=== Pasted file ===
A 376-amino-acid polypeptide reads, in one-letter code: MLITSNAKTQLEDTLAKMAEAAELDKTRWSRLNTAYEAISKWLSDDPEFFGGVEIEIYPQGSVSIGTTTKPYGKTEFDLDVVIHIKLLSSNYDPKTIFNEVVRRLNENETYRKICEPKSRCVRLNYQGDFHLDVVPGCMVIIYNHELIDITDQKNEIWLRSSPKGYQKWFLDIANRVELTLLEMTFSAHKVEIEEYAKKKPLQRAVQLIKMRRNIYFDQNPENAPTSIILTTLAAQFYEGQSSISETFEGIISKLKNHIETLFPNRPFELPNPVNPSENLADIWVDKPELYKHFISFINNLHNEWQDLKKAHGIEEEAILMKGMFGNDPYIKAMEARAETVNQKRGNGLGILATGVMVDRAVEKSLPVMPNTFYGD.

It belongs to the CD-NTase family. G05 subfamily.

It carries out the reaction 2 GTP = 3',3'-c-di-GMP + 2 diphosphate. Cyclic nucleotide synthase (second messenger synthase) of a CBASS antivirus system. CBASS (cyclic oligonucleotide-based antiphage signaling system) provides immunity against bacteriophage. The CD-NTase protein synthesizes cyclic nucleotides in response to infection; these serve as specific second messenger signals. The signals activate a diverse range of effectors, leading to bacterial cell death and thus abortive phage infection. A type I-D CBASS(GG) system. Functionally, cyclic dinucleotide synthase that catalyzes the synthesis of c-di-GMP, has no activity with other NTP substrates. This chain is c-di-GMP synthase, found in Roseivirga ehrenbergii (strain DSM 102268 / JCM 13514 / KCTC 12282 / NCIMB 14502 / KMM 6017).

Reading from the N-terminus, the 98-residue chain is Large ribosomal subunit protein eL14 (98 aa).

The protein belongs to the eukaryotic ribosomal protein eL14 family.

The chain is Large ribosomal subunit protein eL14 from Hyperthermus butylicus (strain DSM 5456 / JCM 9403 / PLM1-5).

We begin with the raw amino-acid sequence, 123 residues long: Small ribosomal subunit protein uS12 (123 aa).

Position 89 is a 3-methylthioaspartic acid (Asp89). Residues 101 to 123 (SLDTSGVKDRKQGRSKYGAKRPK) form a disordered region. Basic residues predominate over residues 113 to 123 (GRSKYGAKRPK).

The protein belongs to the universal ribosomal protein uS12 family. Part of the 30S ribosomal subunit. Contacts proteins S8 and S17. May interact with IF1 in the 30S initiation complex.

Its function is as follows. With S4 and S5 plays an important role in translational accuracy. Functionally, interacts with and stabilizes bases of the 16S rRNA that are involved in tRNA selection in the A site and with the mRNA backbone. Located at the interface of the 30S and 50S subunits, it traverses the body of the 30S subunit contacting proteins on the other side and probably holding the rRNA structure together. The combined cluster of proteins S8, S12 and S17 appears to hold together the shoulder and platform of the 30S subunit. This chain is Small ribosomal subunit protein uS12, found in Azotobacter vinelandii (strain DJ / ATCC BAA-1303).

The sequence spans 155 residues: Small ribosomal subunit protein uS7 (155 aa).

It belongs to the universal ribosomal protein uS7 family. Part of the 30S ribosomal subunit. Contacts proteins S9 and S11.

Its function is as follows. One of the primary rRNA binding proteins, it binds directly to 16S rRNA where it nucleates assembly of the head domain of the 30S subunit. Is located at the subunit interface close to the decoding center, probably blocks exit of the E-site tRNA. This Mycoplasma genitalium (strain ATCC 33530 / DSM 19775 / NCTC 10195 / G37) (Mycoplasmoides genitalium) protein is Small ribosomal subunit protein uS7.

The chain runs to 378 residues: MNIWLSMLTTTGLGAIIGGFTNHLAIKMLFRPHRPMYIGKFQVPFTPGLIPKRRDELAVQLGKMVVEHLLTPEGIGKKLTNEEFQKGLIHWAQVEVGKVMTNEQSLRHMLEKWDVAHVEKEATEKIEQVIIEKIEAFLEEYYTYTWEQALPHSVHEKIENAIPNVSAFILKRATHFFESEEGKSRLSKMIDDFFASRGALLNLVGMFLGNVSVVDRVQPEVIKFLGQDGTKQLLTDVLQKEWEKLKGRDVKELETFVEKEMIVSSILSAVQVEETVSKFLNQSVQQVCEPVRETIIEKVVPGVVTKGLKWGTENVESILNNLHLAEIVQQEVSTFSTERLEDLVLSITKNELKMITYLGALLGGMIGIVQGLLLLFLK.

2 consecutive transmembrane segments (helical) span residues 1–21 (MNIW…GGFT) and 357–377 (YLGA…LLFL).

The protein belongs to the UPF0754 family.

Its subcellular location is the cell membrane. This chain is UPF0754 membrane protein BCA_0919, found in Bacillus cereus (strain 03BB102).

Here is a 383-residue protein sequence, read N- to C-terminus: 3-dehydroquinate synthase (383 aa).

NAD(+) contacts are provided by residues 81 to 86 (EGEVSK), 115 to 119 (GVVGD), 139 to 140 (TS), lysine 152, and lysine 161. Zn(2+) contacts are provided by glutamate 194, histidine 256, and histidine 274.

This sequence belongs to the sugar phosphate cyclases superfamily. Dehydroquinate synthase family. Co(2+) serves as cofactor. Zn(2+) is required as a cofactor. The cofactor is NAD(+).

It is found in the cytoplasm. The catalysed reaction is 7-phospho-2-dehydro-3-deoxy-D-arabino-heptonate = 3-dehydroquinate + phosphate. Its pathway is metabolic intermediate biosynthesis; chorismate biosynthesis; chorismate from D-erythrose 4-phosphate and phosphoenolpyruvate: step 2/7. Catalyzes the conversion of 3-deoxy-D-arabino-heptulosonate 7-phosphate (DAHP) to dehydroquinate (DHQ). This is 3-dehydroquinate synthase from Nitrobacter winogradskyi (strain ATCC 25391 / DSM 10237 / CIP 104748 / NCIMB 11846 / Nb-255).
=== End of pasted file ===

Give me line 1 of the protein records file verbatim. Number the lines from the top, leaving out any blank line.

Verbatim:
A 376-amino-acid polypeptide reads, in one-letter code: MLITSNAKTQLEDTLAKMAEAAELDKTRWSRLNTAYEAISKWLSDDPEFFGGVEIEIYPQGSVSIGTTTKPYGKTEFDLDVVIHIKLLSSNYDPKTIFNEVVRRLNENETYRKICEPKSRCVRLNYQGDFHLDVVPGCMVIIYNHELIDITDQKNEIWLRSSPKGYQKWFLDIANRVELTLLEMTFSAHKVEIEEYAKKKPLQRAVQLIKMRRNIYFDQNPENAPTSIILTTLAAQFYEGQSSISETFEGIISKLKNHIETLFPNRPFELPNPVNPSENLADIWVDKPELYKHFISFINNLHNEWQDLKKAHGIEEEAILMKGMFGNDPYIKAMEARAETVNQKRGNGLGILATGVMVDRAVEKSLPVMPNTFYGD.